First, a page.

The 2 bigger projects:
- We changed out the stair runner. I’ll have a full before/after post on this project coming soon. The old runner was… in really really bad shape. I’m talking dirt came FLYING out of it into my face when I started ripping it up. It was decades old, completely worn, stained, and downright gross. I fortunately was able to partner with one of my favorite rug companies, Dash and Albert, which allowed us to get a much better quality wool rug. The Dash and Albert micro-hooked is crazy quality and will last the whole time we’re here (and years after). This did not require any permission from our landlord. Huge improvement for him. There are plenty of DIY tutorials to changing out a runner!
- The entryway tile. This was a very small area that we also hired our awesome handyman to do since this would have been too large a job, time wise, to try and figure out how to tackle on our own (another post on this coming soon!). I also had the fortune of partnering with the folks at Wayfair who have an incredible selection of floor tile (for any of you looking to redo a bathroom, entry, kitchen, laundry room, etc.). Now had I not been able to partner with Wayfair to supply the tile, this project probably would not have happened as it was for aesthetic purposes only. But I am so so so so so so happy and grateful we did because it’s arguably one of the areas we see the most – every time we go in and out the front door. And it’s the first thing guests see when they come in. Before/after post coming soon! Again – no permission from landlord required. Huge improvement to the place so he did not care. No we were not reimbursed by him to do this.
So that’s that! Changing out lighting (all of which we’ll take with us when we move), a few painting projects (which I enjoy doing), changing the stair runner (we hired a handyman), and changing the entry tile (also a brand partnership and our trusty handyman)… not too much! And because we’ll be here for TWO years (at least), we have a good amount of time to enjoy it. Maybe we’ll even resign when that lease is up. TBD.
Our landlord painted the entire place and changed the two back bedrooms’ carpets before we moved in and that did WONDERS.
Lastly – decorating and making a place look better is FUN for me. I’ve been doing it for years and will continue to up until the day we buy our first fixer upper.
Q: How do you approach a landlord about making changes to a rental?
A: This is a multi-faceted answer.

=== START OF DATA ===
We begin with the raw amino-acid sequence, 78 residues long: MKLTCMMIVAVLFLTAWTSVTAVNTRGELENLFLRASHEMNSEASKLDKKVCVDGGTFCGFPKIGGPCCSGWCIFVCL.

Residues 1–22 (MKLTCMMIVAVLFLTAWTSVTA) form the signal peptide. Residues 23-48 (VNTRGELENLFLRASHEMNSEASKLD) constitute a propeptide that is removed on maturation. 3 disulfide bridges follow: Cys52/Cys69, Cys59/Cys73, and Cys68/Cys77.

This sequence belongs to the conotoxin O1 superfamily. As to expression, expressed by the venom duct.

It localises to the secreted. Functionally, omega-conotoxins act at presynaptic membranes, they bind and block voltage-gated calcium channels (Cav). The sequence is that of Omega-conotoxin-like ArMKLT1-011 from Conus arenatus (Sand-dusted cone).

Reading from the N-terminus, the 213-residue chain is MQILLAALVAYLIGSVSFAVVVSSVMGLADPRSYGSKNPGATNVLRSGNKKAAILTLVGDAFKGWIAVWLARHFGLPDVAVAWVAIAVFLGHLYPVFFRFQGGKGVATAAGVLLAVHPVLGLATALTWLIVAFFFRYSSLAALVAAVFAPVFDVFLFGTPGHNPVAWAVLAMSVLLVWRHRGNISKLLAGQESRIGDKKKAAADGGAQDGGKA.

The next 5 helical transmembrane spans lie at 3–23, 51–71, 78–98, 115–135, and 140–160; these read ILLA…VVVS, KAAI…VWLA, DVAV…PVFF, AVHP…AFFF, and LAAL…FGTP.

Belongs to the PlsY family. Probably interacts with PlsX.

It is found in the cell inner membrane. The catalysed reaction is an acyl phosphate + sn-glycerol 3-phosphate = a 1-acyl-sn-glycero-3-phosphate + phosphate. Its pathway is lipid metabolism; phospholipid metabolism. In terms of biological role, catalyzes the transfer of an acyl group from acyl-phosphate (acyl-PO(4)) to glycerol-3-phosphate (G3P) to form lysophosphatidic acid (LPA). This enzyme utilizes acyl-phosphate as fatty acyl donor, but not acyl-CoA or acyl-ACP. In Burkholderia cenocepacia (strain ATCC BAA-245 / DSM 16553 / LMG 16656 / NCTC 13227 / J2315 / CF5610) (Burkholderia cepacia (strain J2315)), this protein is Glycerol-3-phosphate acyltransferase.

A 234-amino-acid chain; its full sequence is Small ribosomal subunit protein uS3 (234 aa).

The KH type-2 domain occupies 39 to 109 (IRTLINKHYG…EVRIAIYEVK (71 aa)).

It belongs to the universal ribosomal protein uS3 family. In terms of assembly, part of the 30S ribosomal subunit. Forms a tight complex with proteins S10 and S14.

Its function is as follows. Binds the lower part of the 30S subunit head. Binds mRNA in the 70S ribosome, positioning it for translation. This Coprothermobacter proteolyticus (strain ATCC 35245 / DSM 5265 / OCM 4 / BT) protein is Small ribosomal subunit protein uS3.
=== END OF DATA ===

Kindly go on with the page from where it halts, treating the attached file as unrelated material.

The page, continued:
First–do you have a security deposit? If not, I’d almost say you can do whatever you want, but don’t be a jerk and ruin something or paint hot pink stripes on walls… all of the changes I do are pretty minimal or to old, worn out fixtures that could use a facelift.
Second–if you do, are you willing to change it back? They usually outline rules about painting very carefully. Of course, I like painting all rooms white so that makes that one easy. No colorful statement walls or anything. Painting cabinets cannot be undone – again, I’ve only ever done this to very old cabinets that need it. If you have new or updated fixtures, you probably can’t do much. Like in my last two apartments, the kitchens were brand new–no need to paint!
Third–are you willing to take on the cost yourself? I’ve never had a landlord cover the cost for any work I do. If I paint, that’s all on me. If I change out lighting, I’m hiring the handyman because I am taking that lighting with me. Because of blogging, I’ve been able to partner with brands for some materials (ie I’ve partnered with paint brands in the past who wanted me to spotlight their paint–not the case for this current place), but cost of labor and time and materials (brushes, ladders, drop cloths, etc.) is always on me. You never even have to tell your landlord (so long as there is still a lighting fixture up when you move out).
For bigger makeovers like painting cabinets or changing rugs or tiles… you have to first think whether this is a huge advantage to your landlord or not. Will it increase the property value or make it easier for them to rent in the future? Then it’s worth going to them. I move into decently dated (kinda run down) places… old bathrooms and kitchens where the landlords clearly don’t care about how it looks as long it’s functional. This makes it MUCH easier to make changes. Moving into a nice new, renovated place? Odds are you probably can’t do much.